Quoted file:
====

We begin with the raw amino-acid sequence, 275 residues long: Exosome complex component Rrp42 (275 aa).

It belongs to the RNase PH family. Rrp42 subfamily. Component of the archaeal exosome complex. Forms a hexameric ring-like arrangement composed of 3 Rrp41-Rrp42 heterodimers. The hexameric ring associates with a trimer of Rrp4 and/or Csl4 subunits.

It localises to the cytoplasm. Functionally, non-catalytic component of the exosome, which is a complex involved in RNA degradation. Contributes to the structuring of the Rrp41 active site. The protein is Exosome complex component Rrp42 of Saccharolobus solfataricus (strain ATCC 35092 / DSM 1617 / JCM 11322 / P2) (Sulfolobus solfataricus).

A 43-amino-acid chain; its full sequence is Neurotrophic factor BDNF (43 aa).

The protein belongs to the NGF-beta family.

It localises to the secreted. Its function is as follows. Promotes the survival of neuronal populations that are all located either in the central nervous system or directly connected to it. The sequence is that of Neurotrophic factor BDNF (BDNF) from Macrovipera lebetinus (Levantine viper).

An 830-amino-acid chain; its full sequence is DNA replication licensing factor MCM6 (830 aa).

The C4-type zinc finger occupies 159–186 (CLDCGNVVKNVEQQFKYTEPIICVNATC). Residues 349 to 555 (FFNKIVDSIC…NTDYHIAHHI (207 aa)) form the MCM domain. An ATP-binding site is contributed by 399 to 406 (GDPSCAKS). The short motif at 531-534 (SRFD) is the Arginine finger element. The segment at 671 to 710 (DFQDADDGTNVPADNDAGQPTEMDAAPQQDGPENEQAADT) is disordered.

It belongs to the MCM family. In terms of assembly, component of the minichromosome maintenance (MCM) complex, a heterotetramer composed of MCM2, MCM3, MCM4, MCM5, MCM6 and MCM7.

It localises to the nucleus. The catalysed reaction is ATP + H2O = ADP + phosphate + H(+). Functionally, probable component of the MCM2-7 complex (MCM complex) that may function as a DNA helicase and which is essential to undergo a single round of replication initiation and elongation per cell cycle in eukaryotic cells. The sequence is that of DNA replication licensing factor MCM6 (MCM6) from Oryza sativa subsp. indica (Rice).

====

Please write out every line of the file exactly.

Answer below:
We begin with the raw amino-acid sequence, 275 residues long: Exosome complex component Rrp42 (275 aa).

It belongs to the RNase PH family. Rrp42 subfamily. Component of the archaeal exosome complex. Forms a hexameric ring-like arrangement composed of 3 Rrp41-Rrp42 heterodimers. The hexameric ring associates with a trimer of Rrp4 and/or Csl4 subunits.

It localises to the cytoplasm. Functionally, non-catalytic component of the exosome, which is a complex involved in RNA degradation. Contributes to the structuring of the Rrp41 active site. The protein is Exosome complex component Rrp42 of Saccharolobus solfataricus (strain ATCC 35092 / DSM 1617 / JCM 11322 / P2) (Sulfolobus solfataricus).

A 43-amino-acid chain; its full sequence is Neurotrophic factor BDNF (43 aa).

The protein belongs to the NGF-beta family.

It localises to the secreted. Its function is as follows. Promotes the survival of neuronal populations that are all located either in the central nervous system or directly connected to it. The sequence is that of Neurotrophic factor BDNF (BDNF) from Macrovipera lebetinus (Levantine viper).

An 830-amino-acid chain; its full sequence is DNA replication licensing factor MCM6 (830 aa).

The C4-type zinc finger occupies 159–186 (CLDCGNVVKNVEQQFKYTEPIICVNATC). Residues 349 to 555 (FFNKIVDSIC…NTDYHIAHHI (207 aa)) form the MCM domain. An ATP-binding site is contributed by 399 to 406 (GDPSCAKS). The short motif at 531-534 (SRFD) is the Arginine finger element. The segment at 671 to 710 (DFQDADDGTNVPADNDAGQPTEMDAAPQQDGPENEQAADT) is disordered.

It belongs to the MCM family. In terms of assembly, component of the minichromosome maintenance (MCM) complex, a heterotetramer composed of MCM2, MCM3, MCM4, MCM5, MCM6 and MCM7.

It localises to the nucleus. The catalysed reaction is ATP + H2O = ADP + phosphate + H(+). Functionally, probable component of the MCM2-7 complex (MCM complex) that may function as a DNA helicase and which is essential to undergo a single round of replication initiation and elongation per cell cycle in eukaryotic cells. The sequence is that of DNA replication licensing factor MCM6 (MCM6) from Oryza sativa subsp. indica (Rice).